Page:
The animus is mutual. At conferences, election administrators swap complaints about cyber experts treating them like idiots, said Dana DeBeauvoir, head of elections in Travis County, Texas, whose office purchased a computerized system DeMillo deplores. Hand-marked ballots are “a supremely horrible idea” cooked up by people in Washington “who have never had to really conduct an election,” she said.
Election machines are just one way hackers could try to infiltrate an election to change the vote or undermine its credibility. They also could corrupt voter registration rolls or lock up the computers of voting officials with ransomware. Only in the case of voting machines, though, does the safest technology also happen to be simpler and cheaper.
“These elaborate election systems benefit companies’ bottom line far more than the taxpayers and voters paying for them”
It’s an argument that has barely budged the voting-machinery market. By 2020, the use of paper ballots with scanners is set to increase by about 2% since the last presidential election, while devices with a touch-screen component have dropped .2% across precincts, according to data compiled by the Verified Voting Foundation, a non-profit focused on election transparency and best practices.
Paper ballots are marked with a writing utensil before being fed into a scanner. The more expensive ballot-marking devices use touchscreens to produce a paper record that the voter may review before putting into a scanner for tabulation.
Neither method is entirely safe, as the scanner tallying paper ballots could be breached. But cybersecurity experts argue that the computerized model is riskier, because a hacked or buggy ballot marker could contaminate the paper record needed to audit results. A voter marking a ballot by hand could spoil his own but no one else’s. With ballot computers, it's up to the voter to catch and report errors in the receipt, and many don’t do that, according to a study DeMillo published in December. If authorities find a machine is at fault, the only fix is a new election, because the paper record is ruined.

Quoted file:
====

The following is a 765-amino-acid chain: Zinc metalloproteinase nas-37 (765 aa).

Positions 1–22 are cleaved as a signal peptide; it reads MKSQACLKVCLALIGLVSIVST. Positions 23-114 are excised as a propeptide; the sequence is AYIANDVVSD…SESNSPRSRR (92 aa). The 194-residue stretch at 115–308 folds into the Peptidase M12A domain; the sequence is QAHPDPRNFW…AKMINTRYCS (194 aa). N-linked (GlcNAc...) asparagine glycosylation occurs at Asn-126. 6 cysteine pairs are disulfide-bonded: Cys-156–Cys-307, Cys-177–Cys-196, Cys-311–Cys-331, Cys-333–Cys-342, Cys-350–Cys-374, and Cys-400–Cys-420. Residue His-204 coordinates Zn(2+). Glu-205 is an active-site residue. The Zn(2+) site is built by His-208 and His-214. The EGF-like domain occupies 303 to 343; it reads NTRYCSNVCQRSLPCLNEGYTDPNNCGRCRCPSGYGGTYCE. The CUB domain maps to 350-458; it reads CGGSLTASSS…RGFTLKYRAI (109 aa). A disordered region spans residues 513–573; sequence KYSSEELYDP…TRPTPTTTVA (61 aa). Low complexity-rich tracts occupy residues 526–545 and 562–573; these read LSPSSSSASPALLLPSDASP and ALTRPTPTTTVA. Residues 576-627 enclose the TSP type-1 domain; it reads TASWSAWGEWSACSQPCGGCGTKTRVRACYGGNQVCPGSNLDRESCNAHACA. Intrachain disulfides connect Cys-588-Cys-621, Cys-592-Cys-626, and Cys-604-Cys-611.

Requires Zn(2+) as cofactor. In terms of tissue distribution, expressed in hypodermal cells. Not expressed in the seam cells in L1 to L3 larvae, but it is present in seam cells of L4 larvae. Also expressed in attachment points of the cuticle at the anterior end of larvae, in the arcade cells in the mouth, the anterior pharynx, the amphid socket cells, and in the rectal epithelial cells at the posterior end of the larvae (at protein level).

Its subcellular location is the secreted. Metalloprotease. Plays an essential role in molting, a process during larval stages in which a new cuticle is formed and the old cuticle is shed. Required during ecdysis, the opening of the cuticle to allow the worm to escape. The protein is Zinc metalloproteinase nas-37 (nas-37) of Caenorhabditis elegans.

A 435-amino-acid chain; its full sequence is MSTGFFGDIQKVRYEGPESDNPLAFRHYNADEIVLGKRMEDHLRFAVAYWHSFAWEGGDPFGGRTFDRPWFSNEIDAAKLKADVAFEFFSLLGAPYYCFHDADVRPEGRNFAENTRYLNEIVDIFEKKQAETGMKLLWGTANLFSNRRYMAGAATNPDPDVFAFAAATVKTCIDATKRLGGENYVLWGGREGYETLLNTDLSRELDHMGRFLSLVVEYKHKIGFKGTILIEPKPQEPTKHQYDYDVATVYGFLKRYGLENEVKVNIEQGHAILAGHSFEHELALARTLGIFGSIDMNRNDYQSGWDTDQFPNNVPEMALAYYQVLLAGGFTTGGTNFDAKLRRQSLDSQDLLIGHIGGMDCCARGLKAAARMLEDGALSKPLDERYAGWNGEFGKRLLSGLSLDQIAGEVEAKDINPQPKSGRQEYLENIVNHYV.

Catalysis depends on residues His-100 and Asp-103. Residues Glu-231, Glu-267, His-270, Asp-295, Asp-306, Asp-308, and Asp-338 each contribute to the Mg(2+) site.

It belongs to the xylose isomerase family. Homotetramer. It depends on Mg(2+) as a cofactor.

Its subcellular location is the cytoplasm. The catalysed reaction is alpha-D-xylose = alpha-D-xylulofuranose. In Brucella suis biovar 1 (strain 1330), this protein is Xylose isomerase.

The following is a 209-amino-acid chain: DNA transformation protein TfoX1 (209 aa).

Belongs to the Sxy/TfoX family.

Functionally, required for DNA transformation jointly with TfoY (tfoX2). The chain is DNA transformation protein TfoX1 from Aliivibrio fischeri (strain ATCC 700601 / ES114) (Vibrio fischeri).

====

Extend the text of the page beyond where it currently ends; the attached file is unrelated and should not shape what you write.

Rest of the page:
In a report on Russian election meddling, the Senate Intelligence Committee voiced support for paper ballots and optical scanners, calling them “the least vulnerable to cyber attack.”
Winning over the nation’s election administrators to that point of view is no simple task. They are splintered among thousands of state and local governments and often lobbied by privately held election companies anxious for sales, as taxpayers tend to pay for new voting equipment only once a decade.
Decision makers include state officials in some states and local ones in most. Some of those officials have other duties, like approving zoning permits and marriage licenses or, in Texas, cattle brands. Some have technical expertise. Some do not.
Familiarity, practicality, professional relationships and campaign money compete with security concerns when purchasing decisions are made.
“These elaborate election systems benefit companies’ bottom line far more than the taxpayers and voters paying for them”
In Philadelphia, a three-person election commission discounted cybersecurity warnings and, in February, selected ExpressVote XL from ES&S after a massive lobbying effort. It has a 32-inch touchscreen at a cost of $29 million, or $27.59 per voter, not including roughly $3.8 million over 10 years in fees.
But the decision raised suspicions. State Auditor General Eugene DePasquale noted that the request for proposals appeared to favor equipment of the XL’s type and size. An investigation by City Controller Rebecca Rhynhart later found that ES&S had courted the tiny commission for six years, spending almost half a million dollars lobbying it. The company paid a $2.9 million penalty—the highest in Philadelphia history—for failing to disclose lobbying on bid documents, according to the city controller’s office.
The company acknowledged that it erred by failing to register its lobbyists, saying it was due to a flawed interpretation of the city's procurement provisions. But the company’s “inadvertent omission in no way impacted the RFP process,” according to an ES&S statement on Aug. 15.